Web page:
“The Torah ideal is to greet each and every person with a pleasant facial expression.” (Tomar Devorah, ch.2) When you greet someone in a friendly way, you never know what a positive effect you will have. A certain individual who greeted everyone with a smile and kind words was approached by someone and told, “You saved my life.” The person went on to tell how he’d suffered a number of serious setbacks and was contemplating suicide. He felt totally alone and depressed and felt that no one cared about him. Then this fellow greeted him with a sincere smile and a cheerful voice. This immediately lifted up his spirits and he was resolved to continue living.

-Rabbi Zelig Pliskin
Quoted from Gateway to Happiness, pg 26
Found at Aish.com

whispererI don’t know what Joseph felt about his brothers or why he didn’t “spill the beans” about their attempt to kill him to Pharaoh, King of Egypt, or anyone else in his sphere of Egyptian companions. Maybe he really did continue to have love for them in his heart, in spite of how they felt about him. Perhaps he just didn’t want the Egyptians to harbor any more disdain for the Hebrews than they already did. Regardless of the reason, even though Joseph would have been telling the truth if he revealed the terrible acts of his brothers to Pharaoh, he chose not to do it, keeping the matter to himself, and even forgiving his brothers, though they hardly deserved it.

When a spouse says something to revealing about his or her “other half,” depending on what it is, the person being spoken of can at least feel embarrassed if not ashamed or humiliated. As we see from Rabbi Pliskin’s example, how we treat another person, even if it’s simply greeting a stranger with a smile, can make a tremendous impact.

There are more than enough “moral police officers” on the web and particularly in the blogosphere who choose to point accusing fingers at others rather than greeting them (virtually speaking) with a “smile.” Especially since we cannot actually face the people we address on the Internet, we have no idea what good or evil we are doing to them and how they will respond. Most of the time, all we know is that they remain silent or they “bark back” at us if we have insulted or embarrassed them in some way.

But like the man in Rabbi Pliskin’s commentary, we don’t know how far we can push someone, especially if they are already on an emotional brink. We can knock someone over or we can pull them back, just by how we speak to them or about them.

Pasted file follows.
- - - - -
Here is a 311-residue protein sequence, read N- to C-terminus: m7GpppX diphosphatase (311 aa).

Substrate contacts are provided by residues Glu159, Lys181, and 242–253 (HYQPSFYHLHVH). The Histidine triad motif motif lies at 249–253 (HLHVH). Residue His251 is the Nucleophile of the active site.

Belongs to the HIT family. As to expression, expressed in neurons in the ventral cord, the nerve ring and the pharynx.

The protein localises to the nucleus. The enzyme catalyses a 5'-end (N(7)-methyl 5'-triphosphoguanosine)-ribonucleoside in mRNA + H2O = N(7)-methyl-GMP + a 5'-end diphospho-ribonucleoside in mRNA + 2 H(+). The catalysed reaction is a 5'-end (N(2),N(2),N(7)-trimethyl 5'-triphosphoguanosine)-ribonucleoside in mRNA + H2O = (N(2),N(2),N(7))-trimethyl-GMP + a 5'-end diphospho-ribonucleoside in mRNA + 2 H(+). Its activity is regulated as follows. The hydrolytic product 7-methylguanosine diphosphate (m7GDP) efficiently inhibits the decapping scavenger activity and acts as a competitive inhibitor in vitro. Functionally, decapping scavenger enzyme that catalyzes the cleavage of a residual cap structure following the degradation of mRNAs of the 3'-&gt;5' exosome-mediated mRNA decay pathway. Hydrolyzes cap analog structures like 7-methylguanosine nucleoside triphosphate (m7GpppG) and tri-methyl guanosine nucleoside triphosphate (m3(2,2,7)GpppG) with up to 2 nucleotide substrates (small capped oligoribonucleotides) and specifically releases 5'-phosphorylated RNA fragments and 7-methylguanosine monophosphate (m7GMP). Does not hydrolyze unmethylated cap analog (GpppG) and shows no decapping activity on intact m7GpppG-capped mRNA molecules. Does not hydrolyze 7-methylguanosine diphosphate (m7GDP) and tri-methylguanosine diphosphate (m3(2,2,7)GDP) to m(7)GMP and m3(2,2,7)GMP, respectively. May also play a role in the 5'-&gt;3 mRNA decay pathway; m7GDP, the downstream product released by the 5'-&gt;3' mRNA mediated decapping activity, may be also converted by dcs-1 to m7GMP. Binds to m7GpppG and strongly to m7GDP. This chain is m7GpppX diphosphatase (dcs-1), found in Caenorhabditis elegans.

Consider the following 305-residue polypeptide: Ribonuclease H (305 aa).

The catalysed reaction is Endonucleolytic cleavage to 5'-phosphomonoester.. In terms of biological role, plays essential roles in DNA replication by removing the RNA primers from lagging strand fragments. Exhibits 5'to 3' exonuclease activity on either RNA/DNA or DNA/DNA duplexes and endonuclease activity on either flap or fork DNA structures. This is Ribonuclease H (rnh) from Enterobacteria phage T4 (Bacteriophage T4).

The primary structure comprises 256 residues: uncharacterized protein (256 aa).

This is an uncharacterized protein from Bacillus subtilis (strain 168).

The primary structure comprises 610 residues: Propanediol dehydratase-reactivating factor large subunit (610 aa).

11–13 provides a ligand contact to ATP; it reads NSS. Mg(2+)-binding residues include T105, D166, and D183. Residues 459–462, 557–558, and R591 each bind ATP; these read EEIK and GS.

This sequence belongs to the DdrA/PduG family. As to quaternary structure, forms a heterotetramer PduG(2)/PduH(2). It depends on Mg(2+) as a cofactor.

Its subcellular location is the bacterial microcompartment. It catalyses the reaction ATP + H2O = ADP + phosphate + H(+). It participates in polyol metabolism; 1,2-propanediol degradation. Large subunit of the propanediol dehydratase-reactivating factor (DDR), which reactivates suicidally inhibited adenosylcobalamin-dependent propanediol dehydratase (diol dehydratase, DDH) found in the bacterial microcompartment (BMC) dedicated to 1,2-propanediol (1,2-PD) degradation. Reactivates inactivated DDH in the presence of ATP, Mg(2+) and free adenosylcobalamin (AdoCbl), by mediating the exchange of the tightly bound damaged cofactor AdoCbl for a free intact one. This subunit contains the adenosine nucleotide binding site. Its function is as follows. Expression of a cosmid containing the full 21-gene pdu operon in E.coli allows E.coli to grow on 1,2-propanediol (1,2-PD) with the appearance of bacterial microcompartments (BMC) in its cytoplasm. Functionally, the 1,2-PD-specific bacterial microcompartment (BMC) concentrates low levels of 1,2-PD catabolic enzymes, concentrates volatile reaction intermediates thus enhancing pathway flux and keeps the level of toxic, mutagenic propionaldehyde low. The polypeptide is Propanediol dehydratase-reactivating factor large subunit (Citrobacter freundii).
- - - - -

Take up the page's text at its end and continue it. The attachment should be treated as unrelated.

James, the brother of the Master, said (James 3:8) that the tongue is “a restless evil and full of deadly poison'” We have been given the gift of speech (and writing, and other forms of communication) to bless and not to curse. Paul said (1 Thessalonians 5:11) that believers should “encourage one another and build up one another”, and New Testament scholar and author Mark Nanos, in his book The Mystery of Romans said Paul expressed his heartfelt desire that believing Gentiles should support and encourage even the non-believing Jews in the synagogue, rather than denigrate them for being “weak” and “stumbling” in faith.

If it is true that we have a duty to support even unbelievers so that they should come to faith, then what we say and what we do becomes incredibly important. We can not only save someone’s life in this world by how we greet them, we can be an instrument to bless or curse their souls.

The FFOZ commentary for this week’s Torah portion ends this way:

A woman was having a hard time at the Messianic synagogue she attended in the southern United States. She was involved in a heated conflict with some other members. This went on for some time. Frustrated with her congregation, she told her unbelieving friend about the problems she was having. Eventually the leadership arbitrated the situation. She made peace with the people. Some time later, she invited her unbelieving friend to attend a service. Her friend said, “Are you crazy? After the way you talked about those people and that place, I wouldn’t set foot in there.”

Joseph never told the Egyptians about the incident with his brothers because it was none of their business. By maintaining discretion, he was protecting the name and reputation of God in Egypt. Had he told his sad story to everyone, the Egyptians would have had cause to say, “If that’s how the followers of your God behave, I want nothing to do with Him or your religion.”

FallingI’ve heard it said that “you can’t unring a bell.” Once you have said or done something harsh or hurtful to another human being, you can never take it back. Just imagine all of the regret buried within you for all of the things you’ve said and done to sin against other people and against God over the years.

Fortunately, God is in the business of forgiving, but it’s not certain that all of the people you and I have hurt in our lifetimes will be willing or able to forgive us. But while we can’t change the past, we can make a new future starting right now. Have a care what you say and what you do. Greet others with a smile. Withhold a harsh criticism, even if what you could say is factual. Consider that God loves even the sinner and the apostate.